To help you do that, here are 10 ways to effectively repurpose technical content into marketing content:
Blog articles are great because they can be written on a wide variety of topics, and they can be sparked from just a single idea or statistic. Just about any technical content can be repurposed into a blog article, and often multiple articles if you really break it down into valuable takeaways. If you conduct a survey, for example, and discover that 90% of the vendors in your industry don’t offer a certain product or service, but your company does, use that stat to your advantage and write a blog like “X Services Your Industrial Lubricant Supplier Should Provide,” that gets readers thinking about why they should consider you. Likewise, you can use previously-written industry research as a starting point for ideas and use it to support an argument in your blog. There are plenty of blog topics that can be derived from a single piece of technical content, you just have to get a little creative sometimes.
2. White papers
Think of white papers like an in-depth report based on factual research. Usually longer in length, white papers typically offer an analysis or explanation about a certain subject rather than helpful tips for overcoming a problem, like a blog article would. Of course, your white paper can help readers overcome problems too; it’s just a more formal writing style than that of other content. In fact, white papers are great for summarizing research, surveys, focus group results, scholarly journal publications and similar articles.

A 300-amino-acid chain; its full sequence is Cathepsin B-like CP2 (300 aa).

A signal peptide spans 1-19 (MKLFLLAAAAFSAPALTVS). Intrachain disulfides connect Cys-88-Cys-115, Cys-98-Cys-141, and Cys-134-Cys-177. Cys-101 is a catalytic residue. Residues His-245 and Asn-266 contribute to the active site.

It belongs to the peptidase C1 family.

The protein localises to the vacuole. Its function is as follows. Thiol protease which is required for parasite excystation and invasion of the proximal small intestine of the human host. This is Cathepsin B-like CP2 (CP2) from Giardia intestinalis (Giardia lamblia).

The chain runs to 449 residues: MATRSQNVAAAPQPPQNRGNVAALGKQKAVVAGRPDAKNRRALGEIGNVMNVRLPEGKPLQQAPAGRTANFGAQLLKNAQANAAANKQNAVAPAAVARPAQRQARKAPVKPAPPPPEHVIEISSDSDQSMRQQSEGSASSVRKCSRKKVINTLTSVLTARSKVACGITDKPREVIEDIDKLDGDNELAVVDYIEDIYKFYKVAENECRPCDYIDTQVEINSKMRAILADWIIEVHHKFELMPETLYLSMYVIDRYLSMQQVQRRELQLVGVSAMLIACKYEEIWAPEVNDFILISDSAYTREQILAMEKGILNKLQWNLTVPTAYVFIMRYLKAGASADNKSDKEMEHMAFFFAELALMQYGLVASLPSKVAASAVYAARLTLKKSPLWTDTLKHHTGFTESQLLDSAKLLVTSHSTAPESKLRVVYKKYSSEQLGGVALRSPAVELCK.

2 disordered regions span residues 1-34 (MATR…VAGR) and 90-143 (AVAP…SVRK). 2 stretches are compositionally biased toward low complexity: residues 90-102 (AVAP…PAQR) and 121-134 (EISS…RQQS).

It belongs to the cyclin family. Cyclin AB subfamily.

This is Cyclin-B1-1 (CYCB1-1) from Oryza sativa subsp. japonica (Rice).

eBooks are an in-depth collection of information about a particular subject, written in a helpful style, that provides an overview of the subject matter at hand. The recommended length of an eBook is debatable, with some saying it should be a minimum of 10,000 words while others focus on the number of pages being between 10–100. It’s the depth and richness of your content that matters most, however. You can use previous research and articles to support your copy in the eBook, or you can even create an eBook that’s actually a collection of different studies, research and scholarly articles in your industry that prospects would find helpful.
4. Case studies